Denial of Qualified Immunity in Excessive Force Action Affirmed
In Cavanaugh v. Woods Cross City, No. 10-4017, an action under 42 U.S.C. section 1983 alleging that defendant-officer's Tasering of plaintiff violated her rights under the Fourth Amendment by using excessive force, the court affirmed the denial of summary judgment based on qualified immunity where 1) although Tasers may not constitute deadly force, their use unquestionably "seizes" the victim in an abrupt and violent manner; 2) plaintiff did not pose an immediate threat to defendant or anyone else at the scene; and 3) a reasonable jury could easily conclude that when the Taser was deployed plaintiff was not fleeing -- she was quickly walking towards her own home -- where defendant could easily arrest her if he so desired.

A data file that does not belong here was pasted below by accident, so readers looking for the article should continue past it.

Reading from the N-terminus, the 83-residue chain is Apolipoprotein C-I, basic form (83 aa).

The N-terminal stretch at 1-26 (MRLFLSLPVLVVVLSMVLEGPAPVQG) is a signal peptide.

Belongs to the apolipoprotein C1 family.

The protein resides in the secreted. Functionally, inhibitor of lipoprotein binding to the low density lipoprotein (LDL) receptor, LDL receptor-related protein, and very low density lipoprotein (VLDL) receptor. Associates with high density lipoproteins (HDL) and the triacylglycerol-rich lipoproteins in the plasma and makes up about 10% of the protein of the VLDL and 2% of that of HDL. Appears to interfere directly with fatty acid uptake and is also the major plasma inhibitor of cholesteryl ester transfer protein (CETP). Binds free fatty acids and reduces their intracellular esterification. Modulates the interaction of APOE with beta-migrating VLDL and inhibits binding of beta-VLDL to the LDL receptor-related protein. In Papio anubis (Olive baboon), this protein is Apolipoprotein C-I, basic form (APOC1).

As the court wrote: "Defendants-Appellants Woods Cross City, Utah and Officer Daniel Davis
appeal from the district court's order denying their motion for summary judgment based on qualified immunity. Plaintiffs-Appellees Shannon Cavanaugh and Brad Cavanaugh had sued Defendants-Appellants under 42 U.S.C. § 1983 alleging that Officer Davis's Tasering of Ms. Cavanaugh violated her rights under the Fourth Amendment by using excessive force. Though not a final judgment, our jurisdiction over the legal issues in this qualified immunity appeal arises under 28 U.S.C. § 1291. Mitchell v. Forsyth, 472 U.S. 511, 530 (1985). We affirm."
- Read the Tenth Circuit's Decision in Cavanaugh v. Woods Cross City, No. 10-4017